New age steel technologies, globally the preserve of a few, have either to be indigenously developed at considerable investment in research and development (R&D) and fairly long wait or somehow secured from the ones abroad already owning them.
By Kunal Bose
In response to the emerging demand for high quality products for which there is readiness to pay premium prices, the Indian manufacturing industry perforce has to migrate from using middling to superior grades of materials. There are areas that include very high value added steel products and superior grades of aluminium alloys where in the absence or near absence of local supply, the country continues to remain highly import dependent. In order to break this import reliance and in the newly pronounced spirit of ‘aatmanirbharata,’ New Delhi is pushing the leading producers of steel such as Tata Steel, JSW Steel, JSPL and the majority government owned Steel Authority of India Limited (SAIL) to employ the kind of technologies at facilities to be newly built that will allow them to make steels of import substitution kind.
New age steel technologies, globally the preserve of a few, have either to be indigenously developed at considerable investment in research and development (R&D) and fairly long wait or somehow secured from the ones abroad already owning them. Application of such technologies will enable production of grain oriented electrical steel, non-oriented electrical steel sheet, automotive grade continuous annealed products (AGCAP) and head hardened rails. Thankfully, India is slowly but surely making progress in this direction both by way of securing foreign origin technologies and using results of domestically done research. It is, however, only recently that India has started coming out of the parsimony in R&D allocation both by the government and industry. Currently an estimated 0.7% of gross domestic product (GDP) is spent on research, with the government providing 0.6% and private enterprises 0.1%. Speak to experts, they will tell you allocation for R&D should be at least 3% of GDP for the country aspiring to join the ranks of superpowers.
Steel industry leaders here counted among the world’s most cost efficient producers of liquid iron are fast graduating into making import replacing very high value steels through a hybrid approach: access technologies from foreign partners preferably with investment in equities and also building new products based on in-house research. Take JSW Steel, which is targeting capacity expansion to 36.5 million tonnes (mt) by 2024 from 18 mt now has commissioned a special automotive steel R&D centre for development of next generation advanced high strength auto steel that also restricts auto emissions.
On the commissioning of Tata Steel’s joint venture with Nippon Steel & Sumitomo Metal Corporation (NSSSMC) at Jamshedpur some years ago to make AGCAP using continuous annealing and processing line, managing director and CEO TV Narendran said; “The relationship between the two companies goes back 40 years. A technical relationship to start with has now translated into a company where the best of the two will shine.”
While JSW Steel and Tata Steel are benefiting from technology transfer from their overseas Japanese partners, they on their own research continue to enrich their portfolios of high value products (HVPs), some of which are made for the first time in the country. Like Tata Steel has received mandatory approvals to supply API X70 grade steel used in oil pipeline projects. To it also goes the credit for developing high strength, high ductility rebars for use in seismic zones.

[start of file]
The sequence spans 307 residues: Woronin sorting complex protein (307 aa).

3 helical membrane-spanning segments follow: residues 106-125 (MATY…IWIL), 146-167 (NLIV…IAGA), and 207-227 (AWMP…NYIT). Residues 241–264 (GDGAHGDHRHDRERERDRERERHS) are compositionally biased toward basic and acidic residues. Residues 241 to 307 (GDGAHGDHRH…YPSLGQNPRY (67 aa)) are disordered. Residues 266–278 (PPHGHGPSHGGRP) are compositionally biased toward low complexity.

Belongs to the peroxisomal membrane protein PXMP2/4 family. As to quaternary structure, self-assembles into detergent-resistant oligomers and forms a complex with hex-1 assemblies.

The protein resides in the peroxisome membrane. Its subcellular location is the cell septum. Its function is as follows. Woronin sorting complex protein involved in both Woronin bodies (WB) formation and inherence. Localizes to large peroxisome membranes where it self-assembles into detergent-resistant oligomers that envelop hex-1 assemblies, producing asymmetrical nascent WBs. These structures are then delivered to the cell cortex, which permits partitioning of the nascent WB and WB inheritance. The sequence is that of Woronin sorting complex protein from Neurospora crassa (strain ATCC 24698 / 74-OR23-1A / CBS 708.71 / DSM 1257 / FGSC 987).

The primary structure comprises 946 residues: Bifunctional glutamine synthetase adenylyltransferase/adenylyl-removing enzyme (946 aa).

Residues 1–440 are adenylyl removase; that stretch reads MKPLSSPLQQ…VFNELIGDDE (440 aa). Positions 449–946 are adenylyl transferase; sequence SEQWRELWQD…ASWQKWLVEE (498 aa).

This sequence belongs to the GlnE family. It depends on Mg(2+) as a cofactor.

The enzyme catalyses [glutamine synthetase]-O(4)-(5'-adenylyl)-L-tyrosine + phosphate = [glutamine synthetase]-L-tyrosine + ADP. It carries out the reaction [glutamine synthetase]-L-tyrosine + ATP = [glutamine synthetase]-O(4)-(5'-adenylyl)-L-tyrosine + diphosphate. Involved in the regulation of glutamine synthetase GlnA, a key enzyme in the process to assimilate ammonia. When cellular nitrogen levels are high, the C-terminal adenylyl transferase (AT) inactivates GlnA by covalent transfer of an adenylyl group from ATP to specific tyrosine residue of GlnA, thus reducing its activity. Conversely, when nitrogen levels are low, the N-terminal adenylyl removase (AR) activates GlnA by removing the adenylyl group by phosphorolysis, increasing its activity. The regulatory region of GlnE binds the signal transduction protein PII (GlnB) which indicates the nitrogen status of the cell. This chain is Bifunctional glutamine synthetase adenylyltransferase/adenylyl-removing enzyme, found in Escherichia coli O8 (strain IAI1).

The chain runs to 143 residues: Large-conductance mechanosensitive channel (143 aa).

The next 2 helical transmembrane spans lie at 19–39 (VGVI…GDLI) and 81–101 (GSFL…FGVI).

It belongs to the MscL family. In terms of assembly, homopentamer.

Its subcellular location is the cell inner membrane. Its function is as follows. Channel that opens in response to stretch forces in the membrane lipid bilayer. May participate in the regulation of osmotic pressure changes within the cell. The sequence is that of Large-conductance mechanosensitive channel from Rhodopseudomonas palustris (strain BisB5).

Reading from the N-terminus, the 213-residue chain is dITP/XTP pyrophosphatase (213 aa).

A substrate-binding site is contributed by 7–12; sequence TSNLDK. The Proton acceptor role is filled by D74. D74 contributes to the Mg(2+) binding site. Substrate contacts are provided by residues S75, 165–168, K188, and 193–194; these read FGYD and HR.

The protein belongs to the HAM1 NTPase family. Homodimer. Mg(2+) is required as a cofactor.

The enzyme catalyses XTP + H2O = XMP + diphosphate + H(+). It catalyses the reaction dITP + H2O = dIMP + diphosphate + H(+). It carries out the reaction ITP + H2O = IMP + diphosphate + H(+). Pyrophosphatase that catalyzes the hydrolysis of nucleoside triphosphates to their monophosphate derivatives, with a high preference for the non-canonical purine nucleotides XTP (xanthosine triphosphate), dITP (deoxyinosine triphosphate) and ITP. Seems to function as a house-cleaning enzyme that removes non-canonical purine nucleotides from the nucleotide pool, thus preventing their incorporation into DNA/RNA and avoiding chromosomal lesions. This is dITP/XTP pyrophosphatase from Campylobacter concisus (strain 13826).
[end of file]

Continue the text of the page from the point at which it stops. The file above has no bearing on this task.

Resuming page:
In its 2021-22 second quarter results presentation, JSW Steel has given a list of 25 new steel grades/products approved for use by original equipment manufacturers (OEMs). Its introduction of high strength structural steel – galvalume GL – for application in solar panel structure stands as a major breakthrough.
Tata Steel, which is targeting capacity build up of 35 mt to 40 mt by 2030 nurses the ambition to be counted among the five global leaders in steel technology. To make this happen, the company will have to considerably step up its investment in research. That Tata Steel is already doing a decent job in this area will, however, be confirmed by its development of 79 new products in 2020-21 when also it secured 109 patents. Whether it is Tata Steel or JSW Steel, every year they are stepping up sales of VAPs, confirming the progress they are making in technology and brand building. Last year, Tata Steel’s VAPs sales amounted to 7.4 mt when its hot metal production was 13.24 mt.
Steel minister RCP Singh is right that domestic demand for special steels will get a leg up if more and more of these are produced within the country. In order to give a push to building capacity for steels for which import reliance is becoming unacceptably high, New Delhi has introduced the production linked incentive (PLI) scheme creating a buzz in the industry. According to ministry officials, PLI is expected to generate investment of `40,000 crore ($5.37 billion) that will raise special steels capacity to 42 mt by 2026-27 from 18 mt in 2020-21. The application potential of special steels in India will be driven by exponential growth expected in EVs and E battery, green energy, speciality rails, export grade food packaging and e-commerce driven high quality warehouses.
(A former FT correspondent, the author is now India correspondent for Euro Money publication, Metal Market Magazine. Views expressed are personal.)